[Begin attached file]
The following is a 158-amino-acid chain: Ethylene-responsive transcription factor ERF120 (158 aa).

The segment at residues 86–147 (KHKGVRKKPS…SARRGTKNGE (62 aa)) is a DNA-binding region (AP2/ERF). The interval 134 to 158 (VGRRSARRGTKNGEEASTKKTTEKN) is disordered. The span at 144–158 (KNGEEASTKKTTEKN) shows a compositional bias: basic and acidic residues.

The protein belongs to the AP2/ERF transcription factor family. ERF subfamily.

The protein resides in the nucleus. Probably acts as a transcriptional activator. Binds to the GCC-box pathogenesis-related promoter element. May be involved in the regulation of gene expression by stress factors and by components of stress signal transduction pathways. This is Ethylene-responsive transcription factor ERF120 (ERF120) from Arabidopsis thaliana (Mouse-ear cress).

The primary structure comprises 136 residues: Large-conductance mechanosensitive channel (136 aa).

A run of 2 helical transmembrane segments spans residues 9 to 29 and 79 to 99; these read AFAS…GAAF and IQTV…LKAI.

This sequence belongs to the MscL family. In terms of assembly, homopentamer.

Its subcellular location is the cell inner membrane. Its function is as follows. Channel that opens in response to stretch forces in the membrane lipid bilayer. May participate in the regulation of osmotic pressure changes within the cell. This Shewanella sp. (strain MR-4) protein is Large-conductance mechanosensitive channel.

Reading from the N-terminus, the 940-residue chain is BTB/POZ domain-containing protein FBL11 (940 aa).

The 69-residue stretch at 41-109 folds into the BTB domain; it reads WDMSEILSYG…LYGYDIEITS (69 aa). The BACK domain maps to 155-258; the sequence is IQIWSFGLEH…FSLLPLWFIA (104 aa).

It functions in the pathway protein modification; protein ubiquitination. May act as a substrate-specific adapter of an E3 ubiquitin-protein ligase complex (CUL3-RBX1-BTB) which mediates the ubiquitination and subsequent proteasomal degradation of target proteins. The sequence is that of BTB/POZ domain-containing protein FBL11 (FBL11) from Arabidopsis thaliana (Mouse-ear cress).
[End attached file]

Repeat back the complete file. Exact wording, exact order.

The following is a 158-amino-acid chain: Ethylene-responsive transcription factor ERF120 (158 aa).

The segment at residues 86–147 (KHKGVRKKPS…SARRGTKNGE (62 aa)) is a DNA-binding region (AP2/ERF). The interval 134 to 158 (VGRRSARRGTKNGEEASTKKTTEKN) is disordered. The span at 144–158 (KNGEEASTKKTTEKN) shows a compositional bias: basic and acidic residues.

The protein belongs to the AP2/ERF transcription factor family. ERF subfamily.

The protein resides in the nucleus. Probably acts as a transcriptional activator. Binds to the GCC-box pathogenesis-related promoter element. May be involved in the regulation of gene expression by stress factors and by components of stress signal transduction pathways. This is Ethylene-responsive transcription factor ERF120 (ERF120) from Arabidopsis thaliana (Mouse-ear cress).

The primary structure comprises 136 residues: Large-conductance mechanosensitive channel (136 aa).

A run of 2 helical transmembrane segments spans residues 9 to 29 and 79 to 99; these read AFAS…GAAF and IQTV…LKAI.

This sequence belongs to the MscL family. In terms of assembly, homopentamer.

Its subcellular location is the cell inner membrane. Its function is as follows. Channel that opens in response to stretch forces in the membrane lipid bilayer. May participate in the regulation of osmotic pressure changes within the cell. This Shewanella sp. (strain MR-4) protein is Large-conductance mechanosensitive channel.

Reading from the N-terminus, the 940-residue chain is BTB/POZ domain-containing protein FBL11 (940 aa).

The 69-residue stretch at 41-109 folds into the BTB domain; it reads WDMSEILSYG…LYGYDIEITS (69 aa). The BACK domain maps to 155-258; the sequence is IQIWSFGLEH…FSLLPLWFIA (104 aa).

It functions in the pathway protein modification; protein ubiquitination. May act as a substrate-specific adapter of an E3 ubiquitin-protein ligase complex (CUL3-RBX1-BTB) which mediates the ubiquitination and subsequent proteasomal degradation of target proteins. The sequence is that of BTB/POZ domain-containing protein FBL11 (FBL11) from Arabidopsis thaliana (Mouse-ear cress).